A Saanich artist is facing heated criticism for a copyright infringement that she called “a dumb mistake.”
Since 2011, Suzanne Heron has turned photographs into digital paintings and sold them on her website Blue Heron Art (Blueheronart.ca).
But last month Heron had two of her paintings removed from the Sooke Fine Arts Show because she didn’t have permission to use the photos they were based on. One was a photo by Janis Morrison of Sidney, a serious amateur who posts her work on Fresh Air Photography on Facebook.
It was a fan of Morrison’s who recognized her image at the Sooke Fine Arts Show and alerted Morrison it was being sold without any photo credit.
“It’s important for people to know they can’t just go online and steal pictures,” Morrison said. “Maybe a lot of people don’t know these rules and it will be good for people to see this.”
During the fallout, dozens piled on to Heron’s Facebook page to share their criticism, a series of “hateful, uninformed, vitriolic and public commentary that could be quite damaging,” and unlike anything she’s ever seen before.
The problem stemmed from a total of seven photographs which Heron based her paintings on and, thinking she had permission, posted them for sale on her website, some of those entering the Sooke Fine Arts Show.
“I’m happy to try and be really clear,” Heron said. “My transgression, and it absolutely was a transgression, was not intentional or malicious, but it was dumb and I’ve learned a great deal. My focus now is on ensuring complete compensation for everybody.”
It’s a lesson learned she said.
“The photographers [who own the photos] have been professional and courteous and understanding,” she said, adding none of the people posting criticisms on social media are actually involved.
Paintings have been removed from her site and she is forwarding 100 per cent of the revenues made on the paintings to the rightful owners, she said.
It’s going to cost her somewhere around $10,000. That includes revenue and her out-of-pocket expenses. “Each person is anywhere from under $1,000 to under $5,000.”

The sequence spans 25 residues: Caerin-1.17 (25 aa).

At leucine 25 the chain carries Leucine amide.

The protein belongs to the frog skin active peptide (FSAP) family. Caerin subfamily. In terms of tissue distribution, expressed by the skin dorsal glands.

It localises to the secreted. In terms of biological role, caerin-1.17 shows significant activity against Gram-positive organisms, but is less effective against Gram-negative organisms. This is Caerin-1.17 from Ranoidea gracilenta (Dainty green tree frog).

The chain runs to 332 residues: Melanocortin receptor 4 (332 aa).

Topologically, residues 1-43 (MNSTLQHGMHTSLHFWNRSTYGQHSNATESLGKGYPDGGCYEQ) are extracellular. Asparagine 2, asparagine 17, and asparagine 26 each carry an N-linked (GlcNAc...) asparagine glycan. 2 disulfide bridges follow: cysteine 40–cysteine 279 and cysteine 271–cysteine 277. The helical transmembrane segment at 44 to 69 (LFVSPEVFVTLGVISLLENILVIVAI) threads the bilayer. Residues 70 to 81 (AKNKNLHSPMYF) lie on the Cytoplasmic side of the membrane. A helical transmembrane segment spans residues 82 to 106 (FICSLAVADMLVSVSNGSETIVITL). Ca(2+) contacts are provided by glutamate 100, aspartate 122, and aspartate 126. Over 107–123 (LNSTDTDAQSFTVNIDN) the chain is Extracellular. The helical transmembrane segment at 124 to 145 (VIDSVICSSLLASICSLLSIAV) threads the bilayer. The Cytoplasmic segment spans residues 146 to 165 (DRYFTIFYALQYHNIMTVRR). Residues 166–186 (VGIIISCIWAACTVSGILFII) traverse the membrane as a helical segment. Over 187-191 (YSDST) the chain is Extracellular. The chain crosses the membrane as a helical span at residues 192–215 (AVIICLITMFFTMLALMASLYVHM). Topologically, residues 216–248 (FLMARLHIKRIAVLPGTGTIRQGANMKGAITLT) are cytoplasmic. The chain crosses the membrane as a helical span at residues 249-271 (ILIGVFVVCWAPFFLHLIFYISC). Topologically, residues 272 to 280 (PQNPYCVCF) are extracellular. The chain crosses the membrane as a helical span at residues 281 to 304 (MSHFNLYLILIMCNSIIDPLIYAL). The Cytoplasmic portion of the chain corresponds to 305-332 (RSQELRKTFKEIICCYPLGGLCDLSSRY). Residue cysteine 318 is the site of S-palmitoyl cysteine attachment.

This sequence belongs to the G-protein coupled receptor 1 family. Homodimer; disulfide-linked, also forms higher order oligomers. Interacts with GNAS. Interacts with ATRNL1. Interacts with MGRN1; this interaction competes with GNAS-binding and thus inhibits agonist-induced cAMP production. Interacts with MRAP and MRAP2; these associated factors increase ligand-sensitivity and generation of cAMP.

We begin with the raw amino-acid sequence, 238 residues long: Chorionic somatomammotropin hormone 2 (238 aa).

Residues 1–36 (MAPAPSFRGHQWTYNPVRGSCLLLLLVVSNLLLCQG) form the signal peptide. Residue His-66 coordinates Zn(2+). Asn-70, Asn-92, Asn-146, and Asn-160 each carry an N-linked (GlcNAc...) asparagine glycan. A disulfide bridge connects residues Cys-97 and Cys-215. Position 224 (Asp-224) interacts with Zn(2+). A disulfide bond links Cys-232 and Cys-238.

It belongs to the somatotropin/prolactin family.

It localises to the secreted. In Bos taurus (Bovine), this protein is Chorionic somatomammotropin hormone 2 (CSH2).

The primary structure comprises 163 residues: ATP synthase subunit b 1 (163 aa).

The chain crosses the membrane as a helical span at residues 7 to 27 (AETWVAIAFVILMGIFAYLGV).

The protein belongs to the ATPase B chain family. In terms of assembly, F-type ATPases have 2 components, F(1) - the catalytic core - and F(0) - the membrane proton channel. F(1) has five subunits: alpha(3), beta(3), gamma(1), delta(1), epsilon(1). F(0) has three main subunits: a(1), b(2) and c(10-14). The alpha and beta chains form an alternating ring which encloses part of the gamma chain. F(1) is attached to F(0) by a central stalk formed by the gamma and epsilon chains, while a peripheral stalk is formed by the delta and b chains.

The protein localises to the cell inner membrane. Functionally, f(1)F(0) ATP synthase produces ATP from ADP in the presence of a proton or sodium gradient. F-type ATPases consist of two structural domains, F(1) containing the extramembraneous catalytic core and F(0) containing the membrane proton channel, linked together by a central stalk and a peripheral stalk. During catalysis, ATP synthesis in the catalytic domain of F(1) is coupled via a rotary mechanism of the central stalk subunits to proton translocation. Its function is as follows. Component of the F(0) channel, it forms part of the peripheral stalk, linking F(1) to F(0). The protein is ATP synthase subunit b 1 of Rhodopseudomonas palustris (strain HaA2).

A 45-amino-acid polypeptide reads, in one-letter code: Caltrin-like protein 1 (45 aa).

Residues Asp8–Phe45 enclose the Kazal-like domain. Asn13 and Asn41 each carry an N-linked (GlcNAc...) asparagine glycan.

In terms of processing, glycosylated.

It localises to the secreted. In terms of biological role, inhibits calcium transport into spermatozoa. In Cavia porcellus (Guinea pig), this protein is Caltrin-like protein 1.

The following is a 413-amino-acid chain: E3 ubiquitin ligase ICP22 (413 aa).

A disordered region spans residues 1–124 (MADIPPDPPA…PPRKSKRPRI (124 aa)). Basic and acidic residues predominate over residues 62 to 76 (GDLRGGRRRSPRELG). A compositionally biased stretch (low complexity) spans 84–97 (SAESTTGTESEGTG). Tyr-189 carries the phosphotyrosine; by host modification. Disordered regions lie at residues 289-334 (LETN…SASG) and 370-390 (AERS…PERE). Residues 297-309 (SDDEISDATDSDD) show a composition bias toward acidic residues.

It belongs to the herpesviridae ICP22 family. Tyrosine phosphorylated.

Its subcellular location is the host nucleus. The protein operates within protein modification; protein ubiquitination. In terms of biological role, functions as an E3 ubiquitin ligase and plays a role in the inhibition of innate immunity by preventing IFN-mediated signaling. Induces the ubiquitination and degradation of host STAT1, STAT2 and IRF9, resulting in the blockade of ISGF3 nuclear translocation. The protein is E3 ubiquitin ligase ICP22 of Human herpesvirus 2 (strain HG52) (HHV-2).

In the wake of the incident Heron has educated herself on copyright material, including a long conversation with a photographer from the board of the Canadian Association of Professional Image Creators (CAPIC).
In six years, Heron’s produced more than 1,000 of her own digital paintings and the copyright infringement applies to seven, she said.
In two cases, she found nature photos online that were unattributed and used them. That was also a mistake, as they were reposted from magazines, including one from National Geographic. She’s since been in touch with both rights holders, she said.
From her site, Heron has sold art calendars and digital paintings, which are mostly based on her own photos since 2011. Since 2012 she’s made a scenic West Coast calendar for Victoria of her digital paintings. The photos are mostly hers and she has permission to use those that are not. She’s done the same for the Okanangan and the Kootenays since 2013, and uses artists specific to that area with all rights secured, she said.
“In my head I had permission, but it was really dumb to assume,” Heron said. “I had initial permission to create a digital photo for the calendar, and then I took that further without going back and checking with them.”